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Nettle Power: How to make a nettle herbal infusion

Updated: Jun 28, 2019

Energy, vitality, clear skin, shiny hair, stronger fingernails, sharper focus, longer endurance, relief from allergies, relief from arthritis, relief from skin disorders, relief from PMS and menopausal symptoms, increased oral health, stronger bladder and digestive health — the list goes on.

Why is stinging nettle such a powerhouse for overall health and wellbeing? Because it is one of the most nutrient-dense edible plants on the planet! And it is often regarded as a pesky weed that does nothing more than leave us writhing in pain if its stinging hairs are touched. But nay — nettle is definitely a plant you want to integrate into your life, and one of the best ways to reap the benefits of this powerful medicinal plant is by making and drinking a nettle herbal infusion at home. No need to be daunted by this, either — I assure you this is one of the easiest recipes you will ever make :)

But first, more reasons to love nettle

Nettle is rich in protein and detoxifying chlorophyll, iron for blood health, vitamin C for tissue strength, boron for bone health, zinc for brain and memory function, antioxidant selenium, numerous B vitamins plus vitamins A, D, E and K, calcium, magnesium, potassium, and more. Phew, quite a mouthful.


Nettle herbal infusion recipe

No, I won't send you off foraging for nettle in the wild like we do (unless you want to — but if you do, please first educate yourself on how to correctly identify and handle stinging nettle before ever putting it into your mouth!). Nettle is widely available dried and ready to go so look for it at your local health and bulk foods stores (or buy online). If you can't access dried bulk nettle herb, you can still bring the energy and benefits of nettle into your life (albeit much smaller doses), by seeking out packaged nettle tea from your supermarket or health food store.

What you need

  • 1/3 cup dried nettle (organic, if possible)

  • 1 litre water (filtered, if possible)

  • Sieve or nutmilk bag

  • A very big glass jar with lid that can hold 1 litre liquid volume, or a glass/ceramic jug or saucepan with lid. Plastic vessels should be totally avoided as we'll be using boiling water.


+ Using a kettle or stovetop, set a litre of water to boil. Meanwhile, Place your measured dried nettle into a jar, jug or saucepan.

+ Once water has boiled, pour over the nettle into your vessel. Give it a quick stir and then immediately put on the lid. The reason why we need to cover the infusion is so that the precious volatile oils from the nettle steam don't escape and dissolve out into the atmosphere. We want to keep all of that good nourishment contained within! :)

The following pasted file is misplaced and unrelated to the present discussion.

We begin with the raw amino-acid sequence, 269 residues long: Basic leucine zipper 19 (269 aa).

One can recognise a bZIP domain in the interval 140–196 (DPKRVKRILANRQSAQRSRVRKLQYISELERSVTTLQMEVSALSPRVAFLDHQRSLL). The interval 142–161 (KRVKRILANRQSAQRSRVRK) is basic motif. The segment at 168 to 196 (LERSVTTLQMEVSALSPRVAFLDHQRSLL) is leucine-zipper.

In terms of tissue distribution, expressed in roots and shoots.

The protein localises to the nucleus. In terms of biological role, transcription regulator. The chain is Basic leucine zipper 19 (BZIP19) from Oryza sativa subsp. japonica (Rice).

+ Now simply let the infusion steep for at least 4 hours (I let it steep overnight, but no longer than this). Once ready, take your sieve or nutmilk bag and strain the liquid into another vessel and then throw the leftover nettle herb into your compost or garden!

+ Store your nettle infusion in the fridge and drink 1-2 cups a day. Drink cold instead of heated. Consume the infusion within a few days, otherwise it will start to go bad. If you have left it sitting around too long, don't tip it down the drain! It makes for a great, nourishing tonic for your plants :)

So there you have it, how easy is that? Like when undertaking any health journey, consistency is key — so be vigilant in preparing and drinking nettle infusion for at least a month to reap the full benefits (but you will no doubt start to notice little differences within days).

If you do find yourself falling off the nettle infusion wagon, as mentioned above, you can at least bring the essence of this wonderful medicinal plant into your life by drinking nettle tea where possible. It's actually a fantastic alternative to coffee for those wanting to kick the caffeine habit as it drives energy, pep and vitality into the mind and body without spiking blood sugar, so you won't experience a caffeine crash/come-down as you do with coffee, and it won't interfere with your sleep quality like caffeine does!

So now you know why sassy, strong and sting-a-riffic nettle is a firm favourite of herbalists the world over. Oh and fairies, too. In Celtic lore, coming across a patch of nettles signified that there were fairy dwellings nearby. And fairies know best, right?

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